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Ginsburg has 139 nodes with a total of 4,448 cores (32 cores per node)

  • 87 Standard Nodes (192 GB)
  • 30 High Memory Nodes (768 GB)
  • 18 GPU Nodes with two Nvidia RTX 8000 GPU modules
  • 4 GPU Nodes with two Nvidia V100S GPU modules

Standard Nodes

Ginsburg has 87 Standard Nodes with the following specifications:




Intel Xeon Gold 6226 2.9 Ghz

Number of CPUs


Cores per CPU


Total Cores



192 GB


EDR Infiniband

High Memory Nodes

Ginsburg's 30 high memory nodes have 768 GB of memory each. They are otherwise identical to the standard nodes.

GPU Nodes

Ginsburg has 18 RTX 8000 GPU nodes, each with two Nvidia RTX 8000 GPU modules.

Additionally Ginsburg has 4 V100S GPU nodes, each with two Nvidia V100S GPU modules.

Both nodes are otherwise identical to the standard nodes.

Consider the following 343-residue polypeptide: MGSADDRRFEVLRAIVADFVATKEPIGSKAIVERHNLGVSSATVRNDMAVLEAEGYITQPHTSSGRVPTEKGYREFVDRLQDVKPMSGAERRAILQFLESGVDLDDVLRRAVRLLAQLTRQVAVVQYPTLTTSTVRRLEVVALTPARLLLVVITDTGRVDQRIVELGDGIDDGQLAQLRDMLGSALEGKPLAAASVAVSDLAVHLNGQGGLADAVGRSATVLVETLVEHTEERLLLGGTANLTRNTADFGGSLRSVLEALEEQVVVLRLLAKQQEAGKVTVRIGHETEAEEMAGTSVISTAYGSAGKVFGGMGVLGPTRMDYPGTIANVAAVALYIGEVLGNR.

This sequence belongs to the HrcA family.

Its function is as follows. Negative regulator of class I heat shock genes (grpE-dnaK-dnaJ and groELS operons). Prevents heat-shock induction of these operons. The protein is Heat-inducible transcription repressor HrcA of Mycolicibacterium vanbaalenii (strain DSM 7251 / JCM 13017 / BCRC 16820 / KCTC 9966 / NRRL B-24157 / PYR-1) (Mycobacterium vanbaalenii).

500 TB of Lustre parallel file system storage is used for scratch space and home directories.


10 Gb/s ethernet connections to the Internet from login nodes and transfer node. 100 Gb/s EDR Infiniband connection between compute nodes.


Ginsburg uses the Slurm scheduler to manage jobs.

Fair share

Resource allocation on our cluster is based on each group's contribution to computing cores. The Slurm scheduler uses fair share targets and historical resource utilization to determine when jobs are scheduled to run. Also, within-group priority is based on historical usage such that heavier users will have a lower priority than light users. Slurm uses all of a job's attributes - such as wall time, resource constraints, and group membership - to determine the order in which jobs are run. 

Using job data such as walltime and resources requested, the scheduler can start other, lower-priority jobs so long as they do not delay the highest priority jobs. Because it works by essentially filling in holes in node space, backfill tends to favor smaller and shorter running jobs more than larger and longer running ones.

There is no preemption in the current system; a job in the queue will never interrupt or stop a job in run state.

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